Diplomatic and International Relations – America in the 19th-21st Centuries

Diplomatic and International Relations – America in the 19th-21st Centuries
2019-05-27 KKI
On 13 May 2019, the Institute for Foreign Affairs and Trade organized its most recent event, the launch of the book titled Diplomatic and International Relations – America in the 19th-21st Centuries, with the invited guests Mr. Tamás Magyarics, professor of the Department of American Studies at Eötvös Loránd University, and Mr. Sándor Gyula Nagy, deputy director of the Institute for Foreign Affairs and Trade. Moderator tasks were performed by Mr. András Lénárt, assistant professor at the Department of Hispanic Studies of the University of Szeged.

After a brief introduction, the conversation started with the question of moderator on how all the studies on the entire American continent could get into a single volume, and what is the reason that – although it is only in foreign scientific circles – the terminology “The Americas” has been started to use . Both invited guests to agree that “America”, “American” expressions – albeit spread in public discourse – not only cover the United States and its inhabitants, and it would be time to use the word “the Americans” in Hungarian. Mr. Tamás Magyarics emphasized the economic and political leader role of the US in the separation of the Northern and Southern parts of the continent. All this was supported by Mr. Sándor Gyula Nagy with the idea that Latin America is still regarded as the “back yard” of the US, mainly due to the unequal relationship between the two regions. However, he also noted that Latin Americans have a great impact on the United States, especially through immigrants. After all this, the word has been directed to the book that is being presented, and its authors and editors were in the circle of the audience.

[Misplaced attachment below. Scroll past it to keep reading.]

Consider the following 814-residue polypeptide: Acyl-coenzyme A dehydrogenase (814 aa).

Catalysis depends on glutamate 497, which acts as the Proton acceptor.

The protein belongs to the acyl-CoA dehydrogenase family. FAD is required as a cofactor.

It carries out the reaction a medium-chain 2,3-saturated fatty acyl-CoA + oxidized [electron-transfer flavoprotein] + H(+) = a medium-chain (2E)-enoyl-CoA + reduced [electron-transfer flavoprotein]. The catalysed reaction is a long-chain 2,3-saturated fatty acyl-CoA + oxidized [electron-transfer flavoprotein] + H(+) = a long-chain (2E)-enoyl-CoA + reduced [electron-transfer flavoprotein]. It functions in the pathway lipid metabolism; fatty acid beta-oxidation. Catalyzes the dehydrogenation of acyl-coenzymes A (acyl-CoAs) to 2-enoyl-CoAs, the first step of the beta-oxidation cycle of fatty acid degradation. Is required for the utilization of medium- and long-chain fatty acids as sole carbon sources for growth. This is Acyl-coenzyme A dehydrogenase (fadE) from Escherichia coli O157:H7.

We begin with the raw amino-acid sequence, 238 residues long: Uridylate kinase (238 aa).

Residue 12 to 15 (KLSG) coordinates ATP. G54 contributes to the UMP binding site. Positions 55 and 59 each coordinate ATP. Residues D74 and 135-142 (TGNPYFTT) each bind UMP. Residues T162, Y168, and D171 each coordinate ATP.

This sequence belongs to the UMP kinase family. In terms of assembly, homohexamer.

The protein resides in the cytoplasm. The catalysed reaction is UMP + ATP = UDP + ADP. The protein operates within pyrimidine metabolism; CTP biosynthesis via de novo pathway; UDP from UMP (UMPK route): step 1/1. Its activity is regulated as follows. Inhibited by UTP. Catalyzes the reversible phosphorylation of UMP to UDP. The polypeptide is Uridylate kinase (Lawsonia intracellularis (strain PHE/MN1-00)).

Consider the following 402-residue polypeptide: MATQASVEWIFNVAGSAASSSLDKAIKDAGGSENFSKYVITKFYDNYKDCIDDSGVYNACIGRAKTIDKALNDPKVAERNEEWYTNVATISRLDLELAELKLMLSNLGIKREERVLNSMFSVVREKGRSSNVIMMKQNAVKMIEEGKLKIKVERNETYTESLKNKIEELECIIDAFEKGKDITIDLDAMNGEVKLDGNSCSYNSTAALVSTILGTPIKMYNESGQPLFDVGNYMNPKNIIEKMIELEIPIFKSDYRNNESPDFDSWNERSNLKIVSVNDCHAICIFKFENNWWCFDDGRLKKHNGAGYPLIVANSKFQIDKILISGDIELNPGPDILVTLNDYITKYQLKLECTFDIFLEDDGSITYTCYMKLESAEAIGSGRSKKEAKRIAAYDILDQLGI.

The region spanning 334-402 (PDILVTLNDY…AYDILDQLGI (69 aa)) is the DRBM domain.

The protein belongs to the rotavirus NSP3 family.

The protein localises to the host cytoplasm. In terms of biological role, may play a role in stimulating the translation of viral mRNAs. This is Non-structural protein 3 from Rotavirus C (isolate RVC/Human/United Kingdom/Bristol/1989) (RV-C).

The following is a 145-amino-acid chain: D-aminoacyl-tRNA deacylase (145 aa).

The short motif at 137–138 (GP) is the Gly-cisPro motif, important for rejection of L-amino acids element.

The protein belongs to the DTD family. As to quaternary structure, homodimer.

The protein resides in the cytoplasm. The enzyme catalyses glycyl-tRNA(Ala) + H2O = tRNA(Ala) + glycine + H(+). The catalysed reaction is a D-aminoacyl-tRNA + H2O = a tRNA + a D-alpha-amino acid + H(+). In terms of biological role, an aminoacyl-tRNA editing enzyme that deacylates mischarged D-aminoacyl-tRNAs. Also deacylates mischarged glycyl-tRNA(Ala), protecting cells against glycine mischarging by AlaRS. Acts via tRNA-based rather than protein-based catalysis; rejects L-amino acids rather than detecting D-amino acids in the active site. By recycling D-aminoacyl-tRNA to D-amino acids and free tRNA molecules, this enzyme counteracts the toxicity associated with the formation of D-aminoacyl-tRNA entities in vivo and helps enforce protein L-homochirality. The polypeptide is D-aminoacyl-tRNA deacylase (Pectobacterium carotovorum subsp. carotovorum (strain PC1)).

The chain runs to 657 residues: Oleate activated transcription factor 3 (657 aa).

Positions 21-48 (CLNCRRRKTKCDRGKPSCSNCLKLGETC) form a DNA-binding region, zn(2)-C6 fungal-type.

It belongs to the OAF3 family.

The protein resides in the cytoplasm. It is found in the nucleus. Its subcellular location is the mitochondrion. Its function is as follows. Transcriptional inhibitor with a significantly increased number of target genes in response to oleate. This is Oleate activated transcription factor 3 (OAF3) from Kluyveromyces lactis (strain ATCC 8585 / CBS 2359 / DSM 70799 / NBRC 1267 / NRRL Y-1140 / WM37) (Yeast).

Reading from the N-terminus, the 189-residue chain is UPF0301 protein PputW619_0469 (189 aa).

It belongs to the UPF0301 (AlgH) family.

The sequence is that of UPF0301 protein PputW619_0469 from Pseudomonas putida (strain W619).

The papers in the study book cover a wide range of topics in terms of their approach, which is why it is a very interesting and complementary piece of Hungarian literature. The papers in this publication cover economic policy issues, ranging from diplomatic and political history to US government interest groups and their current political situation, and each paper tries to analyze from a new perspective the topics that are usually much discussed. Mr. András Lénárt’s next question was about future trends in US foreign policy. In the opinion of Mr. Tamás Magyarics, although it lost much of his power hegemony, the United States, despite the remarkable global economic reorganization, is not declining and will probably rely more on its regional allies in the future. In this connection, Mr. Sándor Gyula Nagy emphasized that the cultural influence of the US is still the most significant in Latin America, and the market loss for China has not been so far, and will no longer be so decisive that the United States should worry. Finally, the relationship between Latin America and the European Union and Hungary has become the focus of the conversation. There was a consensus on the issue that no decisive change is expected in this matter, and it would make sense for Hungary to strengthen its ties with Latin America, particularly in the field of cultural diplomacy and service exports. The book presentation ended with audience questions.